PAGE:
Coping with COVID Viral Season -Revisiting Quality Sleep

By: Sheila Kun RN, BSN, MS, CPN, FCCP
Salesian Cooperator

Wellness  is an essential theme in coping with the viral season.  Our hospital has posted this write up from Dr. Christina Zhang, a pulmonologist specializing in sleep and a pediatrician. She has given me permission to share the write up on quality sleep with you. As we have explored the topic of sleep before, we do not have a lot of information about exactly how sleep dictates  our bodily function. But we know from personal experience that sleep deprivation could be harmful and interrupts our daily living and function.  Hence it is worthwhile to revisit the concept of quality sleep as a strategy to adapt ourselves to this viral season.

A good night’s rest can improve your immune system, mental functioning and emotional resilience. Sleep medicine physicians at CHLA have put together the following reminders to ensure that your well-being is supported with the ability to be able to both fall and stay asleep through the night (Source).

Create space before bedtime. Do your exercising at least 4-6 hours before you would like to fall asleep. In addition, avoid meals or heavy snacks before heading off to bed.

Try and limit the following behavior: napping during the day for longer than 20-30 minutes, drinking caffeine, drinking alcohol and smoking cigarettes. While these behaviors may provide immediate temporary relief to fatigue and irritability, they can interfere with both your sleep rhythm and ability to fall asleep.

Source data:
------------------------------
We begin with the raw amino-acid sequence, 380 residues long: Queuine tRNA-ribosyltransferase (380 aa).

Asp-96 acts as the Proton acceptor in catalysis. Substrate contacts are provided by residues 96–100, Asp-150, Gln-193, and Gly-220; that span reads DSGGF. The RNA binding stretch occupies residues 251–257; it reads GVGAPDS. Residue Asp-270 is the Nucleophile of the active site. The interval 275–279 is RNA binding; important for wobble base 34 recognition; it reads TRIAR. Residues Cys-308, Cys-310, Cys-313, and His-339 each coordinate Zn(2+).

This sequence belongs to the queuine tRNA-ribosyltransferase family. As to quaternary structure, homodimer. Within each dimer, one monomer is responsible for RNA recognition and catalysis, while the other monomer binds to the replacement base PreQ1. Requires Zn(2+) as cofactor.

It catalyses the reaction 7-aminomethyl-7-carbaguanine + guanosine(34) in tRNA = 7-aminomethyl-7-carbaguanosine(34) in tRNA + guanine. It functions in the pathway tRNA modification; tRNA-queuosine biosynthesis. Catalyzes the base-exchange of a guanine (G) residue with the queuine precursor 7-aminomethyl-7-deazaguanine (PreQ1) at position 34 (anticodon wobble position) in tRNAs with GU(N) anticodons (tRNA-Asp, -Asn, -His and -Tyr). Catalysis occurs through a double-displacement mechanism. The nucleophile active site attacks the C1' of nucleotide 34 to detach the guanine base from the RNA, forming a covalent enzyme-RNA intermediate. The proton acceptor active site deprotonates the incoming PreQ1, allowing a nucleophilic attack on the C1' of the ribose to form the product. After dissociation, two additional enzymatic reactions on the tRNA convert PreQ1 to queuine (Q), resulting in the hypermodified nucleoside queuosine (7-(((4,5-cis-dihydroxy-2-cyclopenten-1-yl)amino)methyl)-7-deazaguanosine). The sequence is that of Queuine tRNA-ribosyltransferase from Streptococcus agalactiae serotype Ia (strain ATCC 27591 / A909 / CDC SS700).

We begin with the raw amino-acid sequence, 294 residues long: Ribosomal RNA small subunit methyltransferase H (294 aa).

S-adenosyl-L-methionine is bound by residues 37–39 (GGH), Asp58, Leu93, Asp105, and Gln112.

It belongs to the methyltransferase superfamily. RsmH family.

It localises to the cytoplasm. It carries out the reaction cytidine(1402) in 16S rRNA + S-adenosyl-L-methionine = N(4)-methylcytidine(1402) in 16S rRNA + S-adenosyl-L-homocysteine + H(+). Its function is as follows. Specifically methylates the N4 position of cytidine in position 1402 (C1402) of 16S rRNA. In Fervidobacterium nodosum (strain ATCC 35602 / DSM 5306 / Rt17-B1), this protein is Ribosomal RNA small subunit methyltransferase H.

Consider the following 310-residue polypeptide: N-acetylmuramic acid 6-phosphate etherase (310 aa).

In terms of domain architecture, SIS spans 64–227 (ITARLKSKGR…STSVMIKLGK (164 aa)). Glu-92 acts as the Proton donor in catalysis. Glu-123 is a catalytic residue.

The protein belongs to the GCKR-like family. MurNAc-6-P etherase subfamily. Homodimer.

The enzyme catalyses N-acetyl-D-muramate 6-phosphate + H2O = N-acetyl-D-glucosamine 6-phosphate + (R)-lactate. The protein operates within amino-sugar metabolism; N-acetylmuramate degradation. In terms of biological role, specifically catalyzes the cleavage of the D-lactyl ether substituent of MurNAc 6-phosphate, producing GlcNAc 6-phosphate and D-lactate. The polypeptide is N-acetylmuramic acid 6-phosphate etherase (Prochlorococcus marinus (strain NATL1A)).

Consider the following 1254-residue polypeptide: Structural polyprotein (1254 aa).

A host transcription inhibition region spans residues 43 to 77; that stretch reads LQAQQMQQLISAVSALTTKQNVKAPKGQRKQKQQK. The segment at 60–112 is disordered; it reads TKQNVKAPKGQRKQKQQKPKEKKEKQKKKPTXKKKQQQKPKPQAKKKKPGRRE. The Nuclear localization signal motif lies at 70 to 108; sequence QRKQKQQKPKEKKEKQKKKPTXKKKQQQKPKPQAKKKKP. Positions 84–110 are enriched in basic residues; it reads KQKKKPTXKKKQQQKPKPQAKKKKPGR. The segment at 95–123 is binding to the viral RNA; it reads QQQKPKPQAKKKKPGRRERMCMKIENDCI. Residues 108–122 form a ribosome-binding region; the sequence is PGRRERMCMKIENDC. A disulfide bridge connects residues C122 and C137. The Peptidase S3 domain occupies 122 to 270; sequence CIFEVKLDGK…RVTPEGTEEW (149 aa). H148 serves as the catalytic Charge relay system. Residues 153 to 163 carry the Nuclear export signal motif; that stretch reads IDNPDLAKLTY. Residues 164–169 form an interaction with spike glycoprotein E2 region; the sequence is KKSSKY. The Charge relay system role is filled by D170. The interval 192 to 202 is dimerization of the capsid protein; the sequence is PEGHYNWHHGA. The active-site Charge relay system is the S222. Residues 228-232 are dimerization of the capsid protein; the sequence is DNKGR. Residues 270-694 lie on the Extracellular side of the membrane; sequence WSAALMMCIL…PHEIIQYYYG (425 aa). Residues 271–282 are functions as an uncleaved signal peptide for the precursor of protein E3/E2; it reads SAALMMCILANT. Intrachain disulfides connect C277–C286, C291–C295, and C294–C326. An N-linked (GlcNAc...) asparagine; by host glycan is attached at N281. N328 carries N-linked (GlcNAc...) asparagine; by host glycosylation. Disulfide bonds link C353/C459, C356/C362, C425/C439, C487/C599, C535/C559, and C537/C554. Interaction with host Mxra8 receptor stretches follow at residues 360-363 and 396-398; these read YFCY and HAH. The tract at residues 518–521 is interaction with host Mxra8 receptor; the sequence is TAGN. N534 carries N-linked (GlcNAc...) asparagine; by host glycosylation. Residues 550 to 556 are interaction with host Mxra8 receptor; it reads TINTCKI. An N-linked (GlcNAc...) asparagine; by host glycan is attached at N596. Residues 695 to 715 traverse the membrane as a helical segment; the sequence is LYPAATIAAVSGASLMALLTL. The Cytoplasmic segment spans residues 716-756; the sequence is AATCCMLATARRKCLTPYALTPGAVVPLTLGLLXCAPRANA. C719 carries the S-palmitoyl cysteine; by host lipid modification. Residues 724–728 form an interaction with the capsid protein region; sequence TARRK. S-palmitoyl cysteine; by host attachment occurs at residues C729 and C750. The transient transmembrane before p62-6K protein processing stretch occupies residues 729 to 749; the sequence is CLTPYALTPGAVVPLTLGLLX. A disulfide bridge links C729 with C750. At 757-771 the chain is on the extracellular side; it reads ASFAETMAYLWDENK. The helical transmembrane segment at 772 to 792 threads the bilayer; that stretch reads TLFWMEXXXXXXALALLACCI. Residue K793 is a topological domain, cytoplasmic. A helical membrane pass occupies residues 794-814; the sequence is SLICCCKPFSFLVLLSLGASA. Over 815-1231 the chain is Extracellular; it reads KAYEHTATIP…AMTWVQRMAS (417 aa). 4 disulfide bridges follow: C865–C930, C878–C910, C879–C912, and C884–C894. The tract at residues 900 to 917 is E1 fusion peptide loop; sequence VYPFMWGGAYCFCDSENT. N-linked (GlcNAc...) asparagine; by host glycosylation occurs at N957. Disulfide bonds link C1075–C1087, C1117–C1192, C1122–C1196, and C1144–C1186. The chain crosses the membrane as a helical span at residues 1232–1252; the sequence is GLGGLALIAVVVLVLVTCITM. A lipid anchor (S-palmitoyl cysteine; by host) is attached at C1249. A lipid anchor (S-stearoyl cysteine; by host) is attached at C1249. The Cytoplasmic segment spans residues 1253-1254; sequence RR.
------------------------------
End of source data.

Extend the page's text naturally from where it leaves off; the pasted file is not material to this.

Dedicate a 30-60 minute bedtime routine. Whether it’s taking a bath, reading or meditating, dedicate 30-60 minutes to focus on winding down. This means putting down the phone and other electronics at least 30 minutes before you would like to fall asleep!

Wake up at the same time every morning, regardless of how much sleep you got the night before. Many of us have disrupted work schedules during this time. It’s important to maintain a routine that will work for your needs.

Keep the bedroom for sleep only. While it may be tempting to work, exercise, watch television or eat in your bedroom, over time your brain will start to associate the bedroom with stimulating activities instead of sleep. Go to bed only when you are feeling sleepy to ensure a relaxing transition to falling asleep.


Your mental and physical well-being can impact your quality of sleep, and conversely your quality of sleep can impact your mental and physical well-being. It’s important to be mindful that sleep disruption is often a symptom rather than a diagnosis. Maintain good sleep practices during these times and consider reaching out to your provider if further problems persist.

Your homework assignment from the Care Ministry this week: see if you can take advantage of the tips on sleep hygiene and have a good night sleep.

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